annabell stübe   |   photographs


"Whoever has learnt to listen to trees no longer wants to be a tree. He wants to be nothing except what he is. That is home. That is happiness."
Hermann Hesse



When a critical and therefore effective amount of stimuli of a work reaches an observer, an ideal case of artistic reception is in place. Conceptual and perceptual impulses are the feeding ground of interest and they lead to questions which as stored oppositions sometimes want to have a good answer, sometimes an uncertain one and at other times no answer at all. Inspired by these question, which entangle like burs, perceivers – perhaps according to formal aesthetic criteria – begin their search for the artistic consciousness and the attitude that is hidden beneath the two-dimensional surface. Because of its medial filter, in  photography traces of creative will are more blurred than in the case of the painted or drawn picture.
However, sometimes a second print is sufficient, or a little sequence, and the potential or the limits of the subjective signature behind the camera are felt.

The present work appears to leave behind the beaten track of forest and meadow art in several regards. Like in previous works, Annabell Stübe filters her photographic radius of action. With regard to subject matter, the filter is manifested by limiting herself to the motif of the tree trunk. The view of the beech wood is not lost in anecdotal or romanticised detail. Rather, the straight trunks densify to create a structural field that permits new reflections on the experience of nature. Formally, this reduction is achieved through the deliberate employment of blurring and turning colour into black and white. The shift towards the spectrum of greyness supports the formal and, I believe, multi-layered quality of the images, where the effect of colour, it being charged with emotion, would perhaps be too emphatic.

It seems as if photography is untrue to its own authority-giving representative function as it reproduces nature in this blurred way.
But really, the hazy view is much closer to reality than sharpness. This is of course true for the speeder on the motorway, for whom impulses of reality merge to form a diffuse mash of colours and shapes at the edges of his visual field. But the blurred image can also be compared more generally with our experiences of the world. The visual experience is shaped by a subjectively moved eye - a lens that scans the map for objects of its interest.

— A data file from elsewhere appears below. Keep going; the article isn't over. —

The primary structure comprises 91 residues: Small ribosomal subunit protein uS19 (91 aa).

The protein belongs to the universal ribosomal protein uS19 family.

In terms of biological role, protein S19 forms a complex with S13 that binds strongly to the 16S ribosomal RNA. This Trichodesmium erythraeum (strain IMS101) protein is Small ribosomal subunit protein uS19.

If the view comes to a halt, a sharpening occurs, which is fundamentally depends on the distance of the observer. The artist has been unpicking the beauty of flowers since 1998 with her macro photos. The photographs (and also Stübe’s images of street lights) are proof that dealing with the phenomenon of distance can lead to a paradoxical view of the world.
With regard to nature, the structural similarity of the small and the big becomes apparent: under the microscope, hairs turn into woods and bacterial cultures into galaxies.

When observing the tree trunks, questions of Gestalt theory link up with those of perceptual speed. The graded order of the lines generates a clear order. This field, this structure provides support, it is calming, and decelerates the dynamic of the image. A slowing down, yes – a standstill, no; for it is precisely the blurring that contains movement. The present print work, with its hard binding and back makes clear this claim. Just like with photography on baryt paper and the work with the Hasselblad camera, so here too, the formal emphasis is on permanence. The atmospheric image of the wood has been captured, recorded and stored for the coming one hundred years. The analog medium format camera, which the artist has been using for four years, forces an awareness that fundamentally opposes fast snap shot qualities and the reframing of individual sections. Each detail of reality is left to its intrinsic perfection. The art of light and lens carries over the sensation of world to Stübe’s picture language.

The above parameters, which elevate the conditioned nature-seeing and nature-experiencing onto a new level, result in an independent yet individually interpretable way of depicting nature. The forest by no means mirrors an unreflected accumulation of arbitrary impressions, rather this time it is a provider of raw material of a different kind. It becomes clear how subtle the fine-tuning of impulses is that are difficult to grasp. In this cycle, even the view of the sky experiences a surprising grounding, which refers to, as a feedback, to the subjective view behind the camera and thus to the artist’s reality. The works subsumed under the title of Treemotion do not require understanding or explanation. As a catalyst of perception, they are easy to activate – to use the words of Annabell Stübe: “Move three steps back and approach that which then happens”.

Winfried Nussbaummüller